Next, the photoresist is stripped using conventional photoresist stripping techniques. A barrier metal 110 is deposited on the first contact material 106. The barrier metal is deposited using any suitable technique, such as by chemical vapor deposition (CVD). In one embodiment, the barrier metal 110 is a titanium-nitride (TiN)/titanium (Ti) layer. A layer of titanium (Ti) 110A is deposited beneath the titanium-nitride (TiN) layer 110B to provide a high-conductivity intermediate layer with the silicon substrate 102. In an alternate embodiment, the titanium (Ti) layer 110A is deposited prior to depositing the first contact material 106. Then, in a subsequent step the first contact material 106 is deposited into the substrate 102 by ion implantation. The structure is now as appears in FIG. 1A.

FIG. 1B illustrates the structure following the next sequence of process steps. A high temperature rapid thermal anneal (RTA) is performed. As those skilled in the art will appreciate, this process cures out the crystal damage induced by the previous ion implantation process. Additionally, the annealing process forms an alloy 108 between the first contact material 106 and the silicon substrate 102. A second contact material 112 is deposited on the barrier metal 110. The second contact material 112 is deposited by any suitable method, such as by low pressure chemical vapor deposition (LPCVD). In one embodiment, the second contact material 112 is a refractory metal. In an alternate embodiment, the second contact material 112 is any material which possesses a sufficiently low contact resistivity. The structure is now as appears in FIG. 1B.

FIG. 1C illustrates the structure following the final sequence of process steps. A third contact material 114 is deposited on the second contact material 112. The third contact material is deposited by any suitable technique, such as by chemical vapor deposition (CVD). In one embodiment, the third contact material is aluminum (Al). The final structure is as shown in FIG. 1C. Additional metallization layers and accompanying contact formation, not included here, are achieved using conventional techniques. These further processing steps are not repeated herein. Likewise, the principal processing steps disclosed herein may be combined with other steps apparent to those skilled in the art.

The present invention includes numerous variations to the embodiment described above. For instance, the completed device illustrated in FIG. 2 is one embodiment of the invention formed on a top surface of a semiconductor substrate 202. FIG. 2 is a cross sectional view wherein a surface layer 204 is shown on a silicon substrate 202 and a contact opening 205 is formed within the surface layer 204 on the substrate 202. The surface layer 204 is an isolation layer and can be formed of any suitable dielectric material. In one embodiment, surface layer 204 is silicon-dioxide (SiO2). In another embodiment, the surface layer 204 is formed of silicon nitride (Si3N4). A first contact material 208 is formed on and within the contact opening 205. The first contact material 208 is an alloy formed with the silicon substrate 202. In one embodiment, the first contact material 208 is germanium (Ge). A barrier metal 210 couples to the first contact material 208. In one embodiment, the barrier metal 210 comprises a layer of titanium (Ti) 210A topped by a layer of titanium-nitride (TiN) 210B. In one embodiment, the first contact material 208 alloy is formed prior to forming the barrier metal 210. In an alternate embodiment, the first contact material 208 is formed subsequent to forming the barrier metal 210. A second contact material 212 is couples to the barrier metal 210. In one embodiment, the second contact material 212 is a refractory metal. A third contact material 214 couples to the second contact material 212. In one embodiment, the third contact material is aluminum (Al).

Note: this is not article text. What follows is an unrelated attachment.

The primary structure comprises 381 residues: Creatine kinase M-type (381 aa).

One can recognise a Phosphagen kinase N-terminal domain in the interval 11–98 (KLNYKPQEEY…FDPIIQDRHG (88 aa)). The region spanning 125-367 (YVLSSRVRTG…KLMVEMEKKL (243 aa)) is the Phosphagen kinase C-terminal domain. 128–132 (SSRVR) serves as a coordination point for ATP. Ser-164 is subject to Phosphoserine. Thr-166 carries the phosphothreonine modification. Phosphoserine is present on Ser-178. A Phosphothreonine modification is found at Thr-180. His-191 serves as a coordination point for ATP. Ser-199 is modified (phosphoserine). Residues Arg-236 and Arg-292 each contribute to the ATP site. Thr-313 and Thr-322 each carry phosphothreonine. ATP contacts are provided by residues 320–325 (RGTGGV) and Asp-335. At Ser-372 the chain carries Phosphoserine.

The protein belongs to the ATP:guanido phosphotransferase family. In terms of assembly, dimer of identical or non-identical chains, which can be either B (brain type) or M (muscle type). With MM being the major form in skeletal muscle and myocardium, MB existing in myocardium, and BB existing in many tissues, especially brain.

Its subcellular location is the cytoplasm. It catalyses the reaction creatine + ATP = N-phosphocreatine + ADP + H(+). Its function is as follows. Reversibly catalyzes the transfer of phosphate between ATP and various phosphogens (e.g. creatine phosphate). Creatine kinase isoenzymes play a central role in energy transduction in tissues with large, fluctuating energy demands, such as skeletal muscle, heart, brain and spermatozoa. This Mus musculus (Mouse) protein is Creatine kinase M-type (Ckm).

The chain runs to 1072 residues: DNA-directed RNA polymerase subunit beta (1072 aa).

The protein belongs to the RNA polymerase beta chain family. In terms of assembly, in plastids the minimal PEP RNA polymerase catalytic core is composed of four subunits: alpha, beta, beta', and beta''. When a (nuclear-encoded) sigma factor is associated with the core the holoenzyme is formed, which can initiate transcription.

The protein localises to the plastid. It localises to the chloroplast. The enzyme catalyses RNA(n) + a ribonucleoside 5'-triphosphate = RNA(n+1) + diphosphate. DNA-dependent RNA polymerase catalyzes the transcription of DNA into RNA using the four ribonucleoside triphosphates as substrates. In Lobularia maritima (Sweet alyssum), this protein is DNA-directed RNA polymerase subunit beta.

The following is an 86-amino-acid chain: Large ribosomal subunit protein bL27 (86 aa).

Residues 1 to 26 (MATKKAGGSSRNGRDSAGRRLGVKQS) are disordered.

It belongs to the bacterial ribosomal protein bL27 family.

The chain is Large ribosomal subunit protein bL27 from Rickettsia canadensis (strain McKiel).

Thus the invention provides a method and structure for a contact formation using doped silicon. The contact formation provides low contact resistivity. Advantageously, the invention is well-suited for use in a device such as an integrated circuit chip, as well as an electronic system including a microprocessor, a memory and a system bus. The electronic system may also be an information handling system 300 as shown in FIG. 3. The information handling system includes a central processing unit (CPU) 304, a random access memory (RAM) 332, a read only memory (ROM) 334, and a system bus 330 for communicatively coupling the CPU 304, the RAM 332 and the ROM 334. The system 300 also includes an input/output bus 310 and several peripheral devices, such as 312, 314, 316, 318, 320, and 322. The device peripherals attach to the input output bus 310. Peripheral devices include hard disk drives, floppy disk drives, monitors, keyboards and other such peripherals. The information handling system 300 includes a contact formation, such as is shown in FIG. 2, in the CPU 304, the RAM 332 and the ROM 334. The contact formation provides a low contact resistivity at the junctions between an IGFET device and subsequent metallization layers. The low contact resistivity provides for stronger and more reliable electronic coupling, thus facilitating better data flow throughout the information handling system.

FIGS. 4A-4C illustrate generally the various processing techniques of another embodiment of a contact formation using doped silicon, according to the teachings of the present invention.